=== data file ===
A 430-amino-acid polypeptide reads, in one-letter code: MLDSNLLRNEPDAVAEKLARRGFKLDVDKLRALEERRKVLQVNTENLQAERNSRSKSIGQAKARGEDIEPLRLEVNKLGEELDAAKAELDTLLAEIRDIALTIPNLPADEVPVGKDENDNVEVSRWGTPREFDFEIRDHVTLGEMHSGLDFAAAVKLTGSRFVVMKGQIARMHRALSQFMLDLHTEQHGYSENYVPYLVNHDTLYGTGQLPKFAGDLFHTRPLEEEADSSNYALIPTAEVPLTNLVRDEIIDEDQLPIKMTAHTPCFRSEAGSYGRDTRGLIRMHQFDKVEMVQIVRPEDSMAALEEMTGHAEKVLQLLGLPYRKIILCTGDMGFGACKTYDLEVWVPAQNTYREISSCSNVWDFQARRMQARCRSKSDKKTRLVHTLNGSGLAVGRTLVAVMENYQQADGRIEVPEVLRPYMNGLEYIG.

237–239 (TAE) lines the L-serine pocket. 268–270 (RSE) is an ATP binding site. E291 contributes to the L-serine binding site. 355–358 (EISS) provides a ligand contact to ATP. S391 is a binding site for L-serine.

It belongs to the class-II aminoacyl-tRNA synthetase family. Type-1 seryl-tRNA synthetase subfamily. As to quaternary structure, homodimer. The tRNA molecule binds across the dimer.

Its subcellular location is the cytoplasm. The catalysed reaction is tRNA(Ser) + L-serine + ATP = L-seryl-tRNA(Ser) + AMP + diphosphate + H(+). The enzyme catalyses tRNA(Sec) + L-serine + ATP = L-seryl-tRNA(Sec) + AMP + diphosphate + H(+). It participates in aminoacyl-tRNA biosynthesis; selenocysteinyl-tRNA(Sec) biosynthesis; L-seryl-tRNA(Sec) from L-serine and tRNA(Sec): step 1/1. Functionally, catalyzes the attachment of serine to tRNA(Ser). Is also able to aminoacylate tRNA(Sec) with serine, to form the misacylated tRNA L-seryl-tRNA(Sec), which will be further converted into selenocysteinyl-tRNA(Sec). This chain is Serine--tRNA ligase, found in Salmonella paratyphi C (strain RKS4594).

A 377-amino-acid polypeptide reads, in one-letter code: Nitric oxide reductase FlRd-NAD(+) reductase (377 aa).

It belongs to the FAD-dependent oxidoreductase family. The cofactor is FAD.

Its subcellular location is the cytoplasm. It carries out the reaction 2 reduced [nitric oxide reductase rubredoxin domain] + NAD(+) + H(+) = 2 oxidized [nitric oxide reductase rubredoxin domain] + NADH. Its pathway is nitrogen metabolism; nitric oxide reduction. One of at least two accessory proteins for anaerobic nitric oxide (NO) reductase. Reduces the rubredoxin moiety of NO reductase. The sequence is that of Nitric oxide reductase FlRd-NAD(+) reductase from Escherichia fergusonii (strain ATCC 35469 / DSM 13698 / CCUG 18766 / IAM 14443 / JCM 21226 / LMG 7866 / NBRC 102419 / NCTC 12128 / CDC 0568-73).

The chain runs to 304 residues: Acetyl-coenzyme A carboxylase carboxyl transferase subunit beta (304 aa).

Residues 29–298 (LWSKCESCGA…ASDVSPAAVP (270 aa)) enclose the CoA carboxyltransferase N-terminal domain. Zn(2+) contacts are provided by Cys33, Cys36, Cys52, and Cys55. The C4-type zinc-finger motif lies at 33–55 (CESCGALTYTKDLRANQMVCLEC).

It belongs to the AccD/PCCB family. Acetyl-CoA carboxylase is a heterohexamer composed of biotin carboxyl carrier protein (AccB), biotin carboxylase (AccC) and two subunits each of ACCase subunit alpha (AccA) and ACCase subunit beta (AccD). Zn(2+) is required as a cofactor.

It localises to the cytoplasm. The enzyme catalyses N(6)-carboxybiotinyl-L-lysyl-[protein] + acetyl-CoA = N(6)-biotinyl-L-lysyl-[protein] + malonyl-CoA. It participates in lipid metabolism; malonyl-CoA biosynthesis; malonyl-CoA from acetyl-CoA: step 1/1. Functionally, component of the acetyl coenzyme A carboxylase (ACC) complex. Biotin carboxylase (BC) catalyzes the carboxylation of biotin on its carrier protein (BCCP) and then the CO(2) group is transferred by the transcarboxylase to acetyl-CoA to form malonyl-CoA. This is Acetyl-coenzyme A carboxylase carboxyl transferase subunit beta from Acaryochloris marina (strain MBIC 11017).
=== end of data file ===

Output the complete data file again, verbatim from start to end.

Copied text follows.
A 430-amino-acid polypeptide reads, in one-letter code: MLDSNLLRNEPDAVAEKLARRGFKLDVDKLRALEERRKVLQVNTENLQAERNSRSKSIGQAKARGEDIEPLRLEVNKLGEELDAAKAELDTLLAEIRDIALTIPNLPADEVPVGKDENDNVEVSRWGTPREFDFEIRDHVTLGEMHSGLDFAAAVKLTGSRFVVMKGQIARMHRALSQFMLDLHTEQHGYSENYVPYLVNHDTLYGTGQLPKFAGDLFHTRPLEEEADSSNYALIPTAEVPLTNLVRDEIIDEDQLPIKMTAHTPCFRSEAGSYGRDTRGLIRMHQFDKVEMVQIVRPEDSMAALEEMTGHAEKVLQLLGLPYRKIILCTGDMGFGACKTYDLEVWVPAQNTYREISSCSNVWDFQARRMQARCRSKSDKKTRLVHTLNGSGLAVGRTLVAVMENYQQADGRIEVPEVLRPYMNGLEYIG.

237–239 (TAE) lines the L-serine pocket. 268–270 (RSE) is an ATP binding site. E291 contributes to the L-serine binding site. 355–358 (EISS) provides a ligand contact to ATP. S391 is a binding site for L-serine.

It belongs to the class-II aminoacyl-tRNA synthetase family. Type-1 seryl-tRNA synthetase subfamily. As to quaternary structure, homodimer. The tRNA molecule binds across the dimer.

Its subcellular location is the cytoplasm. The catalysed reaction is tRNA(Ser) + L-serine + ATP = L-seryl-tRNA(Ser) + AMP + diphosphate + H(+). The enzyme catalyses tRNA(Sec) + L-serine + ATP = L-seryl-tRNA(Sec) + AMP + diphosphate + H(+). It participates in aminoacyl-tRNA biosynthesis; selenocysteinyl-tRNA(Sec) biosynthesis; L-seryl-tRNA(Sec) from L-serine and tRNA(Sec): step 1/1. Functionally, catalyzes the attachment of serine to tRNA(Ser). Is also able to aminoacylate tRNA(Sec) with serine, to form the misacylated tRNA L-seryl-tRNA(Sec), which will be further converted into selenocysteinyl-tRNA(Sec). This chain is Serine--tRNA ligase, found in Salmonella paratyphi C (strain RKS4594).

A 377-amino-acid polypeptide reads, in one-letter code: Nitric oxide reductase FlRd-NAD(+) reductase (377 aa).

It belongs to the FAD-dependent oxidoreductase family. The cofactor is FAD.

Its subcellular location is the cytoplasm. It carries out the reaction 2 reduced [nitric oxide reductase rubredoxin domain] + NAD(+) + H(+) = 2 oxidized [nitric oxide reductase rubredoxin domain] + NADH. Its pathway is nitrogen metabolism; nitric oxide reduction. One of at least two accessory proteins for anaerobic nitric oxide (NO) reductase. Reduces the rubredoxin moiety of NO reductase. The sequence is that of Nitric oxide reductase FlRd-NAD(+) reductase from Escherichia fergusonii (strain ATCC 35469 / DSM 13698 / CCUG 18766 / IAM 14443 / JCM 21226 / LMG 7866 / NBRC 102419 / NCTC 12128 / CDC 0568-73).

The chain runs to 304 residues: Acetyl-coenzyme A carboxylase carboxyl transferase subunit beta (304 aa).

Residues 29–298 (LWSKCESCGA…ASDVSPAAVP (270 aa)) enclose the CoA carboxyltransferase N-terminal domain. Zn(2+) contacts are provided by Cys33, Cys36, Cys52, and Cys55. The C4-type zinc-finger motif lies at 33–55 (CESCGALTYTKDLRANQMVCLEC).

It belongs to the AccD/PCCB family. Acetyl-CoA carboxylase is a heterohexamer composed of biotin carboxyl carrier protein (AccB), biotin carboxylase (AccC) and two subunits each of ACCase subunit alpha (AccA) and ACCase subunit beta (AccD). Zn(2+) is required as a cofactor.

It localises to the cytoplasm. The enzyme catalyses N(6)-carboxybiotinyl-L-lysyl-[protein] + acetyl-CoA = N(6)-biotinyl-L-lysyl-[protein] + malonyl-CoA. It participates in lipid metabolism; malonyl-CoA biosynthesis; malonyl-CoA from acetyl-CoA: step 1/1. Functionally, component of the acetyl coenzyme A carboxylase (ACC) complex. Biotin carboxylase (BC) catalyzes the carboxylation of biotin on its carrier protein (BCCP) and then the CO(2) group is transferred by the transcarboxylase to acetyl-CoA to form malonyl-CoA. This is Acetyl-coenzyme A carboxylase carboxyl transferase subunit beta from Acaryochloris marina (strain MBIC 11017).